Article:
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There's another school of thought about going vertical, that it discourages adoption by other companies that now have to complete with the vertical integrator*. This was borne out by the shrinkage of Windows Phone share after the Nokia phone unit purchase.

Even Nokia's pre-purchase interest in Windows Phone was suspect: it was a decision made by the CEO, an ex-MS executive, and didn't trend with interest by other large phone makers.

* that is also the "new" strategy at MS: many Windows Phone makers. :p

Obviously Microsoft has made of tons of mistakes in the phone market. But under current circumstances if Microsoft doesn't make Windows phones it's clear that no one else is going to. Indeed how would Microsoft giving up on first party phones now be any encouragement for 3rd parties to get involved? If Microsoft gave up that would be the end of Windows phone then and there.

Of course Microsoft would love for 3rd parties to make tons of Windows phones and maybe getting into phones was a mistake. But that's the situation that Nadella inherited and I think he's doing the only thing that he can reasonably do at this point, short of dumping handsets altogether which I just don't think is viable or even necessary. Microsoft needs a phone presence and I think that can be achieved profitably even if it's not a large presence. I think that's Nadella's assessment of the situation thus this write down and scaling back on numbers of different devices and markets.

It's very possible that this won't work and that the financial drag on phones will eventually force Microsoft out of at least their own phone hardware/OS products. The situation is in serious doubt and there are no quick fixes. There many not be any fixes at all.
 

DPI

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So in the end, all that Microsoft accomplished in losing 7.6 Billion to burn down NOKIA was ensuring Samsung would remain king of the Android hill by not having to compete with an Android focused NOKIA. Did fuckall for Winphone's marketshare.
 

BryanSTG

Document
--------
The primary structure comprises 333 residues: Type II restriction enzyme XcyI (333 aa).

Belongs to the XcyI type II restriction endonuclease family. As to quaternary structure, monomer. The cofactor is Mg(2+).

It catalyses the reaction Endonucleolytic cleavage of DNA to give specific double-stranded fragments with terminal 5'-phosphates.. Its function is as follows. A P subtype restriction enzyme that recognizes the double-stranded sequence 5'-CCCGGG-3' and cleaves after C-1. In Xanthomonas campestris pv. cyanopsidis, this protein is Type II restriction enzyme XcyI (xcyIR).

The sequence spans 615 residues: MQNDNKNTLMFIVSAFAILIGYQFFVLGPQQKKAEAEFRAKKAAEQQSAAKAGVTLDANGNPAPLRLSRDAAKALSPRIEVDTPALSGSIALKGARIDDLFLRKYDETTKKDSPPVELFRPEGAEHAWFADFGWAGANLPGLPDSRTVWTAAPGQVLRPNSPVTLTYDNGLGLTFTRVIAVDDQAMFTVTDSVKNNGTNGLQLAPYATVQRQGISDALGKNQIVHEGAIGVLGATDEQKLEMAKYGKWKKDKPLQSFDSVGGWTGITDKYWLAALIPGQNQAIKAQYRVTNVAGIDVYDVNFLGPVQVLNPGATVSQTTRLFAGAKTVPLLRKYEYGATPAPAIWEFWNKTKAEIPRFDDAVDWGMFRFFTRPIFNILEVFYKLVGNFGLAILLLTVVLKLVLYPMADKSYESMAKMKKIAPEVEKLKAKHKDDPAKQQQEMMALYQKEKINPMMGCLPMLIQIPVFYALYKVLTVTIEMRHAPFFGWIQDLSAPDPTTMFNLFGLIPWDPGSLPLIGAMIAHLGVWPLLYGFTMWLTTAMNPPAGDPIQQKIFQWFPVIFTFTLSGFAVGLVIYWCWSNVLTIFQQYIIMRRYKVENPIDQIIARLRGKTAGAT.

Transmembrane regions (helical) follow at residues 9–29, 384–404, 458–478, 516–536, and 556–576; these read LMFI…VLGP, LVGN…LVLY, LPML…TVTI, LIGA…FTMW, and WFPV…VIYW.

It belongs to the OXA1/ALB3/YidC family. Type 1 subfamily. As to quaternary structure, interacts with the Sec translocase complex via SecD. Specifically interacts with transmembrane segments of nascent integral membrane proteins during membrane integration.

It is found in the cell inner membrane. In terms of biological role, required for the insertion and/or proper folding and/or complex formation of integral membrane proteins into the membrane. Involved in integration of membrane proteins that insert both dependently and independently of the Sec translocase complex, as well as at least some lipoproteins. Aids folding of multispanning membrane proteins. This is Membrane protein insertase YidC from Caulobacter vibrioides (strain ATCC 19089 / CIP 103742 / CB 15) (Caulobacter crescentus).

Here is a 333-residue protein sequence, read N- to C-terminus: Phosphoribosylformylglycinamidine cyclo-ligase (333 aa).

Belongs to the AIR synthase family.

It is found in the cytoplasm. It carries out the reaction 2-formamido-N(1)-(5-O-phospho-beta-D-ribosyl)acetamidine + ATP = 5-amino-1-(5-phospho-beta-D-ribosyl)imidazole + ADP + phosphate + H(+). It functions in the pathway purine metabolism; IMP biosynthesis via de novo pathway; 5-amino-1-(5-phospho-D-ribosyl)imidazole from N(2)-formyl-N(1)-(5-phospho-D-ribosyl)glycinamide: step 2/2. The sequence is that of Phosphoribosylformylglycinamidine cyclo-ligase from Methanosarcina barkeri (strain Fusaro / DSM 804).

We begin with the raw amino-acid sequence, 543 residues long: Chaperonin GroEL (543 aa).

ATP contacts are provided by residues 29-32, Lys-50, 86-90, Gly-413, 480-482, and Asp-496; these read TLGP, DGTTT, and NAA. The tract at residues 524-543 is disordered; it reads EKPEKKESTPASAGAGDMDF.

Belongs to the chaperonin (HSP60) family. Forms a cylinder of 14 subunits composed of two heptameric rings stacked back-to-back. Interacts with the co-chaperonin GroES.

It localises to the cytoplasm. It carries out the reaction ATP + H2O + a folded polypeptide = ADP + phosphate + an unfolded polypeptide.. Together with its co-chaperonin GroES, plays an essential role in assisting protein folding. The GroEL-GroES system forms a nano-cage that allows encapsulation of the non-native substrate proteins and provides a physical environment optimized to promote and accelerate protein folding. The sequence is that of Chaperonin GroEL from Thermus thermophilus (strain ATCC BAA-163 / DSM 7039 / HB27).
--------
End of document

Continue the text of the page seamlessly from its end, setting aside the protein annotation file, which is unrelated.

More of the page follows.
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Maybe Microsoft should stop constantly bailing on and canceling their phone ventures. I used several PPC and Windows Mobile phones in the past and used to love them. However, given their smartphone track record, I am quite certain Windows Phone 8.x and 10.x (once released) will fail and be cancelled in the near future. Why would anyone continue to trust them or buy anything MS branded?

Every single one of these is dead and useless now.

PPC Phones
Windows Mobile
Kin
Windows Phone 7.x
Windows Phone 8.x (VERY soon)
 

MostComfortable

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So it wasn't really a loss then.

They purchased some Nokia stuff and also did a stock buy-back.

When you go out and buy stuff, do you record it as a loss?

Yes, it counts as a writeoff.

Its a loss in any case, on top of $10 billion loss on Zune, $4 billion loss on XBox, and on and on.

Anything outside of word processors and operating systems is a guaranteed loss for MS.
 

heatlesssun

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Yes, it counts as a writeoff.

Its a loss in any case, on top of $10 billion loss on Zune, $4 billion loss on XBox, and on and on.

Anything outside of word processors and operating systems is a guaranteed loss for MS.

$10 billion loss on Zune? Not sure how that's even possible. At any rate while a goodwill write-down while not a good thing especially at this size, it would be MUCH worse if this were a $2.1 billion dollar loss due to negative cash flow. Since 1986 when Microsoft became a public company it has only had two quarterly losses, the one two years ago and this one. Both goodwill write-downs and in neither case was it a negative cash flow loss. So for 116 consecutive quarters, Microsoft has never actually lost money. That's remarkable especially for a company that some think is about to go out of business.

And Microsoft is finding other ways to make money outside of its historical core businesses. Their cloud business is booming. Surface is beginning to bring in steady income though given the $1 billion write-down of that plus the initial investment may take a few more years to be really in the black.